Problems We Found In San Francisco, California Drinking Water
Analies Dyjak, M.A. | Hydroviv Research Analyst
Updated August 16, 2019 to include current data
Our Water Nerds have updated our water quality assessment for San Francisco drinking water. We used the most recent 2019 test data from San Francisco Water, Power & Sewer, the city’s water provider and the U.S. Environmental Protection Agency (EPA), as well as from samples that we collect and analyze. We cross reference these data with toxicity studies in the scientific and medical literature, and delve into upcoming regulatory changes. The custom water filters that we offer at Hydroviv are optimized with San Francisco's water quality in mind.
Source Of San Francisco Drinking Water
San Francisco source water originates from the Tuolmne River, and is stored in the Hetch Hecthy Reservoir. Water from the Hetch Hetchy is supplemented with water from local watersheds such as the Alameda, Peninsula, San Andreas, and Pilarcitos reservoirs. Emergency supplies include Lake Eleanor, Lake Cherry and tributaries of the Lower Cherry Aqueduct, Early Intake Reservoir and Tuolumne River.
Lead In San Francisco Drinking Water
Lead enters tap water through older lead service pipes and lead-containing plumbing. When corrosion control measures put in place by the municipality fail (like what recently happened in Flint, Michigan), lead leaches into the drinking water, and can reach dangerous levels. 10% of samples analyzed for lead are 6 parts per billion in San Francisco drinking water. Though in compliance with federal regulations, EPA, CDC and American Academy of Pediatrics all acknowledge that there is no safe level of lead for children.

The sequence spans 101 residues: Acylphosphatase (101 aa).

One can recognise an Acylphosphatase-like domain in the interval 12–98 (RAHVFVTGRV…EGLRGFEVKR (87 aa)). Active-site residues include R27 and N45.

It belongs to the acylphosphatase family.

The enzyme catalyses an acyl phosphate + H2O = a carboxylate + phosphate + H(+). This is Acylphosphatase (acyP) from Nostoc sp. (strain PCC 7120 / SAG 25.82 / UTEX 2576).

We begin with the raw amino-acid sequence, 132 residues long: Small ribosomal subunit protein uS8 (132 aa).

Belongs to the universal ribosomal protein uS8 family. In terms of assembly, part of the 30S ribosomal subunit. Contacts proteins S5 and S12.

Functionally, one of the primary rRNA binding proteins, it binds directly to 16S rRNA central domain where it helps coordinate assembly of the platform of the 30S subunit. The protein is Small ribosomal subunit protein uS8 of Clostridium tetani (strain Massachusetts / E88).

Chromium 6 In San Francisco Drinking Water
Chromium 6 is a highly toxic metal that is not regulated by the EPA. In recent years, San Francisco’s drinking and tap water has averaged 90 parts per trillion for Chromium 6. For a bit of perspective, Chromium 6 levels in San Francisco's tap water quality are 4.55 times higher than the concentration determined to have negligible impact on cancer risk.
Disinfection Byproducts (DBPs) In San Francisco Drinking Water
DBPs are a category of emerging contaminants that form when chlorine-based disinfectants react with naturally-occurring organic matter. EPA regulates two categories of DBPs: Total Trihalomethanes (TTHMs) and Haloacetic Acids 5 (HAA5). Although these chemicals are not currently regulated very well, EPA discloses that high levels of disinfection byproducts are associated with an increased risk of bladder cancer, as well as kidney, liver, and central nervous system problems.
Chloramine Used To Disinfect San Francisco Drinking Water
While most municipalities use chlorine as the primary disinfectant, San Francisco’s water is disinfected with chloramine (produced by mixing chlorine and ammonia). Chloramine is primarily responsible for what many customers report as the “bad taste” of tap water, and unlike chlorine does not dissipate if a container of water is left in the refrigerator overnight. Most one-size-fits-all water filters use filtration media that doesn’t do a great job removing chloramine, but the filters that we design and build at Hydroviv for San Francisco uses special filtration media that is purposefully designed to remove chloramine as well.
Still Have Questions?
Hydroviv is a water filtration company that uses water quality data to optimize water filters for each customer's water. The contaminants that we list above are what we consider to be major “points of emphasis” that we use to build water filters that are built specifically for San Francisco, but all of our filters provide broad protection against a wide range of contaminants.
If you’re interested in learning more about water filters that have been optimized for San Francisco tap water, have questions about our San Francisco water quality report, or questions about water quality in general, feel free to visit www.hydroviv.com, reach out by email (firstname.lastname@example.org) or through our live chat. We also frequently post water-related news on Twitter or Facebook. We pride ourselves in being a reputable source of information on water quality, and your questions will be answered by scientists, not salespeople (we don't have any salespeople).
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